New York Street Artist Chris Stain is making some new pieces for his upcoming show at CAVE Gallery in LA with Street Artist Veng and Taka Sudo on February 11. The signature portraits, mounted on wood, of the everyday people Stain is known for depicting, are joined here by a new one one of the noted and celebrated American poet who passed in 2011, Gil Scott Heron.
Often you catch a piece by someone on the street or in a gallery, and you wish you knew the story behind it. Sometimes there isn’t much of a story – it’s more of an aesthetic exercise. In the case of Chris Stain, the work is frequently drawn directly from his ongoing study and observations of socio-economic conditions in American society. With his portraits he examines how people are deeply impacted by a system that they feel affected by but frequently unable to affect in a meaningful way. Other times they are simply meditations on being alive.Each piece is made from a hand-cut rubylith film that he burned onto a screen and then printed on wood and colored in by hand. Here are some detail photos, along with Chris’s words to describe them.
Gil Scott Heron by Chris Stain
Gil Scott Heron
For many years now I have gained inspiration from the music and writing of Gil Scott Heron. After his passing I thought it seemed fitting to create a piece in homage to the man and his achievements. If you know of Gil’s work and life you know that he struggled at times from addiction and the curve-balls that life threw at him. What I appreciate about him most is his ability to express his experiences in such a heartfelt way through music and writing.
“Skin Head Girl” by Chris Stain
When I was younger, in the mid 80’s, I was an avid disciple of hip hop culture. When I hit adolescents I was turned onto punk rock and skinhead culture. Obviously not the white power skins here people. There’s a good little video here explaining the history of Skinhead and where it came from.This piece is a throw back to those days and how it meant something to be a part of an alternative lifestyle.
“A Small Something” by Chris Stain
A Small Something
This piece looks back on the feeling of first riding off on a bike on your own. The first time you leave your neighborhood and explore; freedom, in a sense. As you get older it’s not such a big deal to adventure out alone. With this piece I further explore the use of handwritten text in the layout to see how it interacts with the image. However with any of the above pieces people will read into them whatever they want which is okay with me.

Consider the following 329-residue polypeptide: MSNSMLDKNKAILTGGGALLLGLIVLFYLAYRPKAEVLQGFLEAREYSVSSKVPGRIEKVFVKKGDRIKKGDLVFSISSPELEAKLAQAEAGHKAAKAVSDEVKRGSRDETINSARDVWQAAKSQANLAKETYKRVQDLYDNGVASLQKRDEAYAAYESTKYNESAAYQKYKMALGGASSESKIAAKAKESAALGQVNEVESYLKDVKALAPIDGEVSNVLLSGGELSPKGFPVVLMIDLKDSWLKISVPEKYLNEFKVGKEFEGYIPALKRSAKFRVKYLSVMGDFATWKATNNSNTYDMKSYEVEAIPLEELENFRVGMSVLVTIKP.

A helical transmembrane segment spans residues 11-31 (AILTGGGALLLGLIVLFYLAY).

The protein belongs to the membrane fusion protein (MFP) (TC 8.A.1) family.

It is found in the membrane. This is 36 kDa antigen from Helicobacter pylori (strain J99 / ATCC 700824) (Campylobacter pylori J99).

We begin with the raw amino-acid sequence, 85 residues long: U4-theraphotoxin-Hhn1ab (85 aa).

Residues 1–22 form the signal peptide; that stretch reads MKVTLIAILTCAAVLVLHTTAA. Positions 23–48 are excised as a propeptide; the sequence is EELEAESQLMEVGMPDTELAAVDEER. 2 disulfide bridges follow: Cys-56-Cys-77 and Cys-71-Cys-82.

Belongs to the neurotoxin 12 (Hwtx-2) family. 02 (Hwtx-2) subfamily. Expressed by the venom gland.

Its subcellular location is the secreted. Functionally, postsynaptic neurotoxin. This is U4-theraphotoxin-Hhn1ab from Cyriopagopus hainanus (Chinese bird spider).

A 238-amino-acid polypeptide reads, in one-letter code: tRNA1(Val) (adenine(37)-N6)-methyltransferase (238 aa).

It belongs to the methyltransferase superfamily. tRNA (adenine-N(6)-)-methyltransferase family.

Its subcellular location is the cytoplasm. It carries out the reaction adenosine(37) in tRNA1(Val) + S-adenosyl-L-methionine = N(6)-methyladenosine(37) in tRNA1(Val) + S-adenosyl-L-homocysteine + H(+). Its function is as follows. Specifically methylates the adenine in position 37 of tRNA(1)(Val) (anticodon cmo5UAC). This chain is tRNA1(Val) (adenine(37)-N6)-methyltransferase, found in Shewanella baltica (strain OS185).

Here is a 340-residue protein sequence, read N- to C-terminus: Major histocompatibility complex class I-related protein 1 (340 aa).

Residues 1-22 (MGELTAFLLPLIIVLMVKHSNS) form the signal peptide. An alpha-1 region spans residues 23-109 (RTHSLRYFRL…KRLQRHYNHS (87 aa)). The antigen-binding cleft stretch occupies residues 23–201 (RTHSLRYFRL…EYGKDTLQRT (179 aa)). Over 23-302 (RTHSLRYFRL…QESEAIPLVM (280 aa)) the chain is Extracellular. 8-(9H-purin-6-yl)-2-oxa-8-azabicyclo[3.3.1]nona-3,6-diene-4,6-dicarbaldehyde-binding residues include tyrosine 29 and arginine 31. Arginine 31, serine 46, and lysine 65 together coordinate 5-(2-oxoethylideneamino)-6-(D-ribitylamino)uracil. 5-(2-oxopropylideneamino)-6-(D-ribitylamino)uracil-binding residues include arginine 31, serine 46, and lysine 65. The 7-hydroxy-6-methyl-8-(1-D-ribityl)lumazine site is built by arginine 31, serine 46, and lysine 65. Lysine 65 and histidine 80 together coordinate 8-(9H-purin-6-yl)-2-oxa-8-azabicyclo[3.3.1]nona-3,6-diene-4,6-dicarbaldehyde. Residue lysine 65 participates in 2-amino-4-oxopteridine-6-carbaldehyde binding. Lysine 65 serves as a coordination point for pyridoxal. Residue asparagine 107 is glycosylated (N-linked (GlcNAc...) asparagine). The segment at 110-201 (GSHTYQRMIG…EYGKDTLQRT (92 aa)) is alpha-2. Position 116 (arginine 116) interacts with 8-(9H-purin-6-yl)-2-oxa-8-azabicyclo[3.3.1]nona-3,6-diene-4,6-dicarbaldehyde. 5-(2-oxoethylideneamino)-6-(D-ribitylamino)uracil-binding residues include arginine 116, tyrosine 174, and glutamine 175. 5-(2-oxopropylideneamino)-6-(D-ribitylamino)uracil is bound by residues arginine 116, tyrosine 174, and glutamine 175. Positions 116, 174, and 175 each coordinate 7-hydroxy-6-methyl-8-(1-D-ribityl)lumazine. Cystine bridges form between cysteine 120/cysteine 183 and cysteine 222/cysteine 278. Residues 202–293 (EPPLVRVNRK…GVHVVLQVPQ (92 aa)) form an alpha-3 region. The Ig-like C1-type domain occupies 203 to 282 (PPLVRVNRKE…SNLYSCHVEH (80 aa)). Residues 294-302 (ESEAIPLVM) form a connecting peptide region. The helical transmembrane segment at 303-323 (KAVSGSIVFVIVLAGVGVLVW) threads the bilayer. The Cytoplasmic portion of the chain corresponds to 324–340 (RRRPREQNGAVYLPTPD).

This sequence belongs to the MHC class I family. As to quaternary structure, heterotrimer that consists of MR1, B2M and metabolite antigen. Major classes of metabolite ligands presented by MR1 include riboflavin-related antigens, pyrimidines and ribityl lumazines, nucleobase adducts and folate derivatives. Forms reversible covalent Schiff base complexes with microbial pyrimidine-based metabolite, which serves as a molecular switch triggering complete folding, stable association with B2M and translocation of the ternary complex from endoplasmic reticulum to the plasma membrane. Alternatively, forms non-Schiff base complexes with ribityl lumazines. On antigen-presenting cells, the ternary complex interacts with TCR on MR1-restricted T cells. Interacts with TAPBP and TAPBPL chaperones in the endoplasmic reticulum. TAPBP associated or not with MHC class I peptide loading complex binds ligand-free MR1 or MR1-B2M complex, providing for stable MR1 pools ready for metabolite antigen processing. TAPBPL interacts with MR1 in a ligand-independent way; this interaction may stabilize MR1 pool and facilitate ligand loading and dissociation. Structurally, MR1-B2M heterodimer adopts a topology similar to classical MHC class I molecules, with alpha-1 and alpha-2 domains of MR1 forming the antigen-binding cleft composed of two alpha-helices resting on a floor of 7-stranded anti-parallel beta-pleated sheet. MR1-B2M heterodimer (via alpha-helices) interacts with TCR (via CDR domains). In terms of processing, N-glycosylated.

“What Holds Today” by Chris Stain
What Holds Today
The title is a play on words for what today holds. It’s about trying to make it through the day no matter what’s in store. Some days are easier than others and some days you just feel like giving up on everything. So What Holds Today means whats going to keep this day together when the shit hits the fan.
“Willem” by Chris Stain
Willem was a student I had in one of my printmaking classes last year. I photograph the kids as part of our self portrait project. When Willem stepped up in front of the camera with this pose I thought that there was no way I wasn’t using this picture for a piece of my own! I have painted this outside twice in NYC and once in Miami but this is the first time I made it as a finished piece for a gallery.
Find out more about CAVE Gallery Here:
Other Articles You May Like from BSA:
Happy Holidays to all you stupendous and talented and charming BSA readers! We thank you from the bottom of our socks for your support this year. The best way we can think of to celebrate and comm...
How are things with you? Did you survive the snow/slush/sludge? Did you check out the launch of SOLD magazine this week? It's made by artists for artists, and straight out of Brooklyn - check out ...
Our weekly focus on the moving image and art in the streets. And other oddities. Now screening : 1. In Memory: Giulio Vesprini 2. "The Yarn" Trailer. 3. Michael De Feo: Crosstown Traff...
Illustrator, muralist, stop-motion animator, and co-founder of FURRR Studio in Barcelona, Elara Elvira gives us “No title” for her new piece for the community mural program Project 12+1. ...
The nascent voyage of ‘Nuart Journal’ comes slowly into view as a softly bound Street Art/graffiti cultural preservation document; its glossy cover is purple for issue Number 2, like a thick royal-co...